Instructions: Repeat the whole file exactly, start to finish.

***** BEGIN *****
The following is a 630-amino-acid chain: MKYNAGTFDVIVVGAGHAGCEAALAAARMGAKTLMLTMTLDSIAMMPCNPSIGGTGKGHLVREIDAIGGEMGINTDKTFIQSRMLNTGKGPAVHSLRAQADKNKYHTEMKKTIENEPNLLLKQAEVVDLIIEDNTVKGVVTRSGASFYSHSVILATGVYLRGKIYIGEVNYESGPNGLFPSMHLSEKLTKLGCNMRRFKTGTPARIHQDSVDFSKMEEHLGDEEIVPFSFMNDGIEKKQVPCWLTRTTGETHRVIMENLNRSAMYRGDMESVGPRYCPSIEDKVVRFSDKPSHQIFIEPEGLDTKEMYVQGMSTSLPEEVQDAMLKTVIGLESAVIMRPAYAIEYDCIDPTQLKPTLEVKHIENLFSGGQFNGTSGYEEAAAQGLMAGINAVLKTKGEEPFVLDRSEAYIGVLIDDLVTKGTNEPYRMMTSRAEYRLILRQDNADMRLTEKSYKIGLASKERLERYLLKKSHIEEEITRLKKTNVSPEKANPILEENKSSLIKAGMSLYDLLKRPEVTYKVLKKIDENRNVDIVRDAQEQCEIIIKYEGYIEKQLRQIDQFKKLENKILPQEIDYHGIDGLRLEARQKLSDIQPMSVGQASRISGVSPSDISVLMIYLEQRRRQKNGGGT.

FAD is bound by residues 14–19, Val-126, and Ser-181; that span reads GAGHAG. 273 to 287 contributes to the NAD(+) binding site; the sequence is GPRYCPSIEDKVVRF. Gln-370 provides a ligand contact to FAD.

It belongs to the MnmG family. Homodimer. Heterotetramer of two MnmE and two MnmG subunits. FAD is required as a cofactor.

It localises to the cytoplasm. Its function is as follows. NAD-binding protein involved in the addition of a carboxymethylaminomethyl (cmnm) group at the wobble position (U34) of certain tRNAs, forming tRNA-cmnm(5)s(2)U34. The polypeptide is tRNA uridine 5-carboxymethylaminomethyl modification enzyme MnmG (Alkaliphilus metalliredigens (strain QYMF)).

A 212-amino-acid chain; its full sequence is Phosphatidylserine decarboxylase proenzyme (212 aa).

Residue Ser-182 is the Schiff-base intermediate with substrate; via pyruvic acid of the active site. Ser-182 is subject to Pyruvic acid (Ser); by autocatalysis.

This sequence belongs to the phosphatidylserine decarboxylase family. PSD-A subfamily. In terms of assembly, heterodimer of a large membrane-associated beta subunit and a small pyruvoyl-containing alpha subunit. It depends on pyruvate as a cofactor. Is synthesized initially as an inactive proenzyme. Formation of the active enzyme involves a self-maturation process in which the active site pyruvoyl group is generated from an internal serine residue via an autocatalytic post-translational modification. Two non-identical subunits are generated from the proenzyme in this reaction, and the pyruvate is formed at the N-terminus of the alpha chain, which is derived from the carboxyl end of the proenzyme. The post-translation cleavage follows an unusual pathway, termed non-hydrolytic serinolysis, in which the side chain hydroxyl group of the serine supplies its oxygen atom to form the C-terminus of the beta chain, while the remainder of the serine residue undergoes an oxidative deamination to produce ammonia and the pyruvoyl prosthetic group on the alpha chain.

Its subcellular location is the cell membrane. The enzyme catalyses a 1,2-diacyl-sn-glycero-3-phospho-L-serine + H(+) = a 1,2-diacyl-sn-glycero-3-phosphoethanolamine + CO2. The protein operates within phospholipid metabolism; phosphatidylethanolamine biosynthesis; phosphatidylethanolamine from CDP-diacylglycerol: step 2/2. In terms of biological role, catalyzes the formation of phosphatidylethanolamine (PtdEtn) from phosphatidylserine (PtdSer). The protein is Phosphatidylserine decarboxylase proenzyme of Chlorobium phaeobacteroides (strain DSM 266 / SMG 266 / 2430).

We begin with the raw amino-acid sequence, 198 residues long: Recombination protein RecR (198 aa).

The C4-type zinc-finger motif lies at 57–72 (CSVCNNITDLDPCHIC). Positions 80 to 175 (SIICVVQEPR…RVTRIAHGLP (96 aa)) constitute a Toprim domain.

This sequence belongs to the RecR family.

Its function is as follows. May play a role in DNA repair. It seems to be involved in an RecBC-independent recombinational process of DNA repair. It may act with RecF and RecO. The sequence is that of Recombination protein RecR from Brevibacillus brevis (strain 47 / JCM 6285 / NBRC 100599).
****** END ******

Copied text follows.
The following is a 630-amino-acid chain: MKYNAGTFDVIVVGAGHAGCEAALAAARMGAKTLMLTMTLDSIAMMPCNPSIGGTGKGHLVREIDAIGGEMGINTDKTFIQSRMLNTGKGPAVHSLRAQADKNKYHTEMKKTIENEPNLLLKQAEVVDLIIEDNTVKGVVTRSGASFYSHSVILATGVYLRGKIYIGEVNYESGPNGLFPSMHLSEKLTKLGCNMRRFKTGTPARIHQDSVDFSKMEEHLGDEEIVPFSFMNDGIEKKQVPCWLTRTTGETHRVIMENLNRSAMYRGDMESVGPRYCPSIEDKVVRFSDKPSHQIFIEPEGLDTKEMYVQGMSTSLPEEVQDAMLKTVIGLESAVIMRPAYAIEYDCIDPTQLKPTLEVKHIENLFSGGQFNGTSGYEEAAAQGLMAGINAVLKTKGEEPFVLDRSEAYIGVLIDDLVTKGTNEPYRMMTSRAEYRLILRQDNADMRLTEKSYKIGLASKERLERYLLKKSHIEEEITRLKKTNVSPEKANPILEENKSSLIKAGMSLYDLLKRPEVTYKVLKKIDENRNVDIVRDAQEQCEIIIKYEGYIEKQLRQIDQFKKLENKILPQEIDYHGIDGLRLEARQKLSDIQPMSVGQASRISGVSPSDISVLMIYLEQRRRQKNGGGT.

FAD is bound by residues 14–19, Val-126, and Ser-181; that span reads GAGHAG. 273 to 287 contributes to the NAD(+) binding site; the sequence is GPRYCPSIEDKVVRF. Gln-370 provides a ligand contact to FAD.

It belongs to the MnmG family. Homodimer. Heterotetramer of two MnmE and two MnmG subunits. FAD is required as a cofactor.

It localises to the cytoplasm. Its function is as follows. NAD-binding protein involved in the addition of a carboxymethylaminomethyl (cmnm) group at the wobble position (U34) of certain tRNAs, forming tRNA-cmnm(5)s(2)U34. The polypeptide is tRNA uridine 5-carboxymethylaminomethyl modification enzyme MnmG (Alkaliphilus metalliredigens (strain QYMF)).

A 212-amino-acid chain; its full sequence is Phosphatidylserine decarboxylase proenzyme (212 aa).

Residue Ser-182 is the Schiff-base intermediate with substrate; via pyruvic acid of the active site. Ser-182 is subject to Pyruvic acid (Ser); by autocatalysis.

This sequence belongs to the phosphatidylserine decarboxylase family. PSD-A subfamily. In terms of assembly, heterodimer of a large membrane-associated beta subunit and a small pyruvoyl-containing alpha subunit. It depends on pyruvate as a cofactor. Is synthesized initially as an inactive proenzyme. Formation of the active enzyme involves a self-maturation process in which the active site pyruvoyl group is generated from an internal serine residue via an autocatalytic post-translational modification. Two non-identical subunits are generated from the proenzyme in this reaction, and the pyruvate is formed at the N-terminus of the alpha chain, which is derived from the carboxyl end of the proenzyme. The post-translation cleavage follows an unusual pathway, termed non-hydrolytic serinolysis, in which the side chain hydroxyl group of the serine supplies its oxygen atom to form the C-terminus of the beta chain, while the remainder of the serine residue undergoes an oxidative deamination to produce ammonia and the pyruvoyl prosthetic group on the alpha chain.

Its subcellular location is the cell membrane. The enzyme catalyses a 1,2-diacyl-sn-glycero-3-phospho-L-serine + H(+) = a 1,2-diacyl-sn-glycero-3-phosphoethanolamine + CO2. The protein operates within phospholipid metabolism; phosphatidylethanolamine biosynthesis; phosphatidylethanolamine from CDP-diacylglycerol: step 2/2. In terms of biological role, catalyzes the formation of phosphatidylethanolamine (PtdEtn) from phosphatidylserine (PtdSer). The protein is Phosphatidylserine decarboxylase proenzyme of Chlorobium phaeobacteroides (strain DSM 266 / SMG 266 / 2430).

We begin with the raw amino-acid sequence, 198 residues long: Recombination protein RecR (198 aa).

The C4-type zinc-finger motif lies at 57–72 (CSVCNNITDLDPCHIC). Positions 80 to 175 (SIICVVQEPR…RVTRIAHGLP (96 aa)) constitute a Toprim domain.

This sequence belongs to the RecR family.

Its function is as follows. May play a role in DNA repair. It seems to be involved in an RecBC-independent recombinational process of DNA repair. It may act with RecF and RecO. The sequence is that of Recombination protein RecR from Brevibacillus brevis (strain 47 / JCM 6285 / NBRC 100599).